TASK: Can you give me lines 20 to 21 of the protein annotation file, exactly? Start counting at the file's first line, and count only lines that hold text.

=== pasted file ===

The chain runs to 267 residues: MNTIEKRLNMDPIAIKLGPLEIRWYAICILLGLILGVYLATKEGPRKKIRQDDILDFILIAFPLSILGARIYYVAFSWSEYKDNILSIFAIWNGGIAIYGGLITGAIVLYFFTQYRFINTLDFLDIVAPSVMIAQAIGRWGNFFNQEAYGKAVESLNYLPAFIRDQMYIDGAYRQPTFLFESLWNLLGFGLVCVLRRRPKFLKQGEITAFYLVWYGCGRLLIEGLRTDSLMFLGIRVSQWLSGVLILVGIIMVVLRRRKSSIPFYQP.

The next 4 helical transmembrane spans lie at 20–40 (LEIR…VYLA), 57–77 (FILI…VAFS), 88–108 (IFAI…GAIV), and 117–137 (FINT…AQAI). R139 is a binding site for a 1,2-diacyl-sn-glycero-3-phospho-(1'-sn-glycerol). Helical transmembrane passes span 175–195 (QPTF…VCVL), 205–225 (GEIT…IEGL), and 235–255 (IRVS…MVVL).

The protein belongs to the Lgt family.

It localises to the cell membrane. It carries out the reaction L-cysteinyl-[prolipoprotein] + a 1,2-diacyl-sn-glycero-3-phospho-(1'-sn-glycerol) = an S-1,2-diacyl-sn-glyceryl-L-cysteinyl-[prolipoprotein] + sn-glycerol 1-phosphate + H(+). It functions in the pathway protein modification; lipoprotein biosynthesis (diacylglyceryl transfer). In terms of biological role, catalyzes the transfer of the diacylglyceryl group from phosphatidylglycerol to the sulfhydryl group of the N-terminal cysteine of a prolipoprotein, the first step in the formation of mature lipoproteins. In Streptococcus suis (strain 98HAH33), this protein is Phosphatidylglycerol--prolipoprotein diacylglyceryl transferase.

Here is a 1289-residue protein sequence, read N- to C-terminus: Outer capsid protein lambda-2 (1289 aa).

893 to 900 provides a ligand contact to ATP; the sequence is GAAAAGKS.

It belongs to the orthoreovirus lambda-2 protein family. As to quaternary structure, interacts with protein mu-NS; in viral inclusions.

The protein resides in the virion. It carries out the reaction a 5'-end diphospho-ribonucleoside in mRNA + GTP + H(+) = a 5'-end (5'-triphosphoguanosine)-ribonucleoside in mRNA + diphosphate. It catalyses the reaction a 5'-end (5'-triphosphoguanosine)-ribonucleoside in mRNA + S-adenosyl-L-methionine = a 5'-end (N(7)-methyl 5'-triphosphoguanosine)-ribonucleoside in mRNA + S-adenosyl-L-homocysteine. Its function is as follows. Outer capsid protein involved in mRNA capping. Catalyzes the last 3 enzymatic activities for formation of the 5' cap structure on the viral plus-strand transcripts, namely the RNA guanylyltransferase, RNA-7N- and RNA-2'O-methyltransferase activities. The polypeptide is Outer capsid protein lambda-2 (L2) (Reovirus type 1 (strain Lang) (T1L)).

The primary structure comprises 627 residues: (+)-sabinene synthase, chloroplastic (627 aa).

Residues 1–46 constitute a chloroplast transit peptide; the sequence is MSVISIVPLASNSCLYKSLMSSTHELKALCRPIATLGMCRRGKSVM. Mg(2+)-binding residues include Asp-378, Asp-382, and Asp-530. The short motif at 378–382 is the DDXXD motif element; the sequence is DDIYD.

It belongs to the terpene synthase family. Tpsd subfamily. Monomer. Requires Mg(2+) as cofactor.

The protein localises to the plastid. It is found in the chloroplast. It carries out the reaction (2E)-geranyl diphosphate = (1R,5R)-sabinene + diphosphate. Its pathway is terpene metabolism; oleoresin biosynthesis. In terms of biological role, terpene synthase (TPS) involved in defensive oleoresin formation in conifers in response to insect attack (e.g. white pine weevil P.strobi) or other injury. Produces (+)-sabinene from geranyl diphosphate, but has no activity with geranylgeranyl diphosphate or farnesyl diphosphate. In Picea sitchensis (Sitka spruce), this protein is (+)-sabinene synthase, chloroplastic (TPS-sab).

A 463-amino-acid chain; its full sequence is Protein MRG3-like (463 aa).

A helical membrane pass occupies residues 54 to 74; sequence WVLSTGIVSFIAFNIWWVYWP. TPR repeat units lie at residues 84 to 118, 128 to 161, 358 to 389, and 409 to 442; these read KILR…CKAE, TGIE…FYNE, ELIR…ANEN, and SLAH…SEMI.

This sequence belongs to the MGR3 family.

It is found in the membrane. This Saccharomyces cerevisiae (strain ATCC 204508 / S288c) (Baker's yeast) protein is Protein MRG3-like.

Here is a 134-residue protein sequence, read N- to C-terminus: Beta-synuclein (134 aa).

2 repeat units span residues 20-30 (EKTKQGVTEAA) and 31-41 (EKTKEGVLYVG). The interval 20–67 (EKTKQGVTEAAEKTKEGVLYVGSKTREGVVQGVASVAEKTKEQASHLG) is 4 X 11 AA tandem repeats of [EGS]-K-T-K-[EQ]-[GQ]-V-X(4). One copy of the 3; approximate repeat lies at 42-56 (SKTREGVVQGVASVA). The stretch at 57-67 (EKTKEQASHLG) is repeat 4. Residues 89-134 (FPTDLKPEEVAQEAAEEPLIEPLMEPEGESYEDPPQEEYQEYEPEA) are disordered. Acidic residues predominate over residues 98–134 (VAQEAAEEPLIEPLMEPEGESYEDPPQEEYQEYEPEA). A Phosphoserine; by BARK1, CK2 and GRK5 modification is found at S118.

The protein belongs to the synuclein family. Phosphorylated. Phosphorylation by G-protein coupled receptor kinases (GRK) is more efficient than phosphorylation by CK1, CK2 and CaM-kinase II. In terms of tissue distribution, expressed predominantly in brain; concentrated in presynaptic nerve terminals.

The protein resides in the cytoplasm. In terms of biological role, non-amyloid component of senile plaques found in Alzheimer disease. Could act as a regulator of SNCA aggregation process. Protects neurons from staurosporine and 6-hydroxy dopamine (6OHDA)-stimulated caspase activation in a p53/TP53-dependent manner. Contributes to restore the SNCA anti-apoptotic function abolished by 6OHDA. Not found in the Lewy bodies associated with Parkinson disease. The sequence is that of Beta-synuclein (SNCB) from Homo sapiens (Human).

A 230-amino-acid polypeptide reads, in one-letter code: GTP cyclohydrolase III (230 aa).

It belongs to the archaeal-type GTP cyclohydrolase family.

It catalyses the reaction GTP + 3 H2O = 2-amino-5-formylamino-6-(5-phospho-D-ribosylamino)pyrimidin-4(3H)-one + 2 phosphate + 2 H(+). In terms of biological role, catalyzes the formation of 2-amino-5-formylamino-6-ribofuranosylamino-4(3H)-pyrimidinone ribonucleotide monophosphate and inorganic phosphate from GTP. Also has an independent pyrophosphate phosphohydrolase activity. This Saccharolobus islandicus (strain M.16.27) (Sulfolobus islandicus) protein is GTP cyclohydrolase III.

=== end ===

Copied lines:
The protein resides in the cytoplasm. In terms of biological role, non-amyloid component of senile plaques found in Alzheimer disease. Could act as a regulator of SNCA aggregation process. Protects neurons from staurosporine and 6-hydroxy dopamine (6OHDA)-stimulated caspase activation in a p53/TP53-dependent manner. Contributes to restore the SNCA anti-apoptotic function abolished by 6OHDA. Not found in the Lewy bodies associated with Parkinson disease. The sequence is that of Beta-synuclein (SNCB) from Homo sapiens (Human).

A 230-amino-acid polypeptide reads, in one-letter code: GTP cyclohydrolase III (230 aa).